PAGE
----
Another legendary live event from Banquet Records saw Tom Walker basking in the glow of his number one debut album, What A Time To Be Alive. I wouldn’t have normally picked up his album but as I checked out the gig on the Banquet website I thought “Why not?”. I admit it didn’t immediately grab me on first listen but his songs allow him to stretch both high and low, being equally engaging to listen to and more so live. He was clearly thrilled with the albums reception and to be playing in London. He worked through his debut with real energy, his voice so much more powerful as you might expect from a live performance. His slightly growly delivery resonates with every note and clearly he writes and performs from the heart. Leave A Light on blistered with emotion and one of the things I like about live performances is when the guitars kick in more than on record, and Tom Walker has a few to play with! I hope Tom enjoyed his first live outing in London because we certainly did.
Check out What A Time To be Alive here
A few weeks ago one of my musical dreams came true when I got to see The Revolution live. Of course that we’re missing one particular element of their original configuration but having these five individuals on stage performing the songs that they helped create was amazing. Back in ’86 when Wendy, Lisa, Bobby Z, Brown Mark and Dr. Fink last performed in the U.K. I wasn’t really a Prince fan (my first Prince gig was seeing the Lovesexy tour in ’88) and so I never thought about seeing them until they were gone. The Revolution were more than “the baddest band in the universe”, as Prince once delighted in proclaiming on stage. The Revolution era of Princes career is a particularity special one, as it is without doubt that without them we wouldn’t have seen the likes of the albums Purple Rain, Around The World in a Day or Parade as well as the multitude of other tracks that didn’t make those particular LP’s. Wendy & Lisa had a special collaborative relationship with Prince, providing many musical influences to his music that ranged from classical to pop. To my mind the Revolution era, with its origins around ’82, it’s semi-officialdom in ’83 (with “dna eht noituloveR” appearing on the 1999 album cover), and it’s official beginning in 1984 (with the addition of Wendy to the band), provided music unmatched in Prince’s career. It was always nice to dream that perhaps one day Prince would get the old band back together, and although it was indeed Prince who brought them together, it turned out to be for the worst ever reason.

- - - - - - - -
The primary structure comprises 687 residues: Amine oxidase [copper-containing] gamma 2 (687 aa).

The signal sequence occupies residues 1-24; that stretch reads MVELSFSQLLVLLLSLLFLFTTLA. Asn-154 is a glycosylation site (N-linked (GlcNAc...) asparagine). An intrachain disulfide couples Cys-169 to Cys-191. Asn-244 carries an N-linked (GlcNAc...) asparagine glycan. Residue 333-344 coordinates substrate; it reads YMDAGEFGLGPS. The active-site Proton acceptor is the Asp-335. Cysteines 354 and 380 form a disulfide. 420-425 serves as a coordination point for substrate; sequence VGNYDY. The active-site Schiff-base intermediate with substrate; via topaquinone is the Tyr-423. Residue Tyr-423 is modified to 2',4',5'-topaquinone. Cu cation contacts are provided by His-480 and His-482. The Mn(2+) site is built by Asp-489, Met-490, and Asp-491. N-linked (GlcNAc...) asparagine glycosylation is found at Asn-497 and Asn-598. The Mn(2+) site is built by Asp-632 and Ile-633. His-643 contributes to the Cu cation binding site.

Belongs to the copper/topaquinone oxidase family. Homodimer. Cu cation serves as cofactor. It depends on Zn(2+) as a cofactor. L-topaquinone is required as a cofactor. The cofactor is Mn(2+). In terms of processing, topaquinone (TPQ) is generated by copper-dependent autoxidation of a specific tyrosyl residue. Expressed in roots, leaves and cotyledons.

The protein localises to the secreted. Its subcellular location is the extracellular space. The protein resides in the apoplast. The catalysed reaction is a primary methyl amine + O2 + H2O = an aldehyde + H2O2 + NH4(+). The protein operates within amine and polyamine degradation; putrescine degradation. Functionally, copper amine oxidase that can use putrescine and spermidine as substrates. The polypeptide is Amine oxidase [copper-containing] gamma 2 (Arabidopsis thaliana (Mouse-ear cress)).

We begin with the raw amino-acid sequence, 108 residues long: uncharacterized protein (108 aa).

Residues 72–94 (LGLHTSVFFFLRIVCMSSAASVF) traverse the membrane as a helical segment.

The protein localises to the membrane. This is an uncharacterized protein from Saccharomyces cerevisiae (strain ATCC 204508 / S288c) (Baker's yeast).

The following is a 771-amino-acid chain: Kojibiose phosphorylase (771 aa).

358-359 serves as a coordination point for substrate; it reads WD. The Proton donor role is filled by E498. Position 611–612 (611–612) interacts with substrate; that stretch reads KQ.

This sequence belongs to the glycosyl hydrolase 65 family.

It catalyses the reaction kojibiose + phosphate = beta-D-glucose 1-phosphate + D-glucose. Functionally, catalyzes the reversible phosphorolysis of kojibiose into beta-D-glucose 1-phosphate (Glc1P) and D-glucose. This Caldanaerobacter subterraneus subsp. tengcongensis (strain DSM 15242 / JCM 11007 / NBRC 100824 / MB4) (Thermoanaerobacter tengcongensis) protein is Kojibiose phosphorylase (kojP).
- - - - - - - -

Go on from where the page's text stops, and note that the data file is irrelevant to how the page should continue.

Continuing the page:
Opening with the classic line “Ladies and gentlemen, The Revolution” (from the Purple Rain film) the crowd understandably went nuts, and from song one it was party time. If your a Prince fan, when you read the set list you will see why:
Take Me With U
Sometimes It Snows in April
Let’s Go Crazy
Head (Doctor Fink synthesizer solo)
Visions (Lisa Coleman piano solo)
When Doves Cry
I Would Die 4 U
Baby I’m a Star
Oh my god! What a set of songs. They played 17 Days for goodness sake! One of my all time favourite tracks. Just to hear them go through these songs, one after the other, tune perfect – what a joy! Of course there was tribute paid to the missing leader of the band with Wendy expressing the reasons for them getting back together as a catharsis, but this was a celebration no matter what the reason. It was such a special night and one I had waited for with great anticipation. I wasn’t disappointed and I imagine anyone else there felt the same. Wendy promised a return to London to play “deeper cuts” which makes the prospect of them coming back even more exciting. I can’t wait!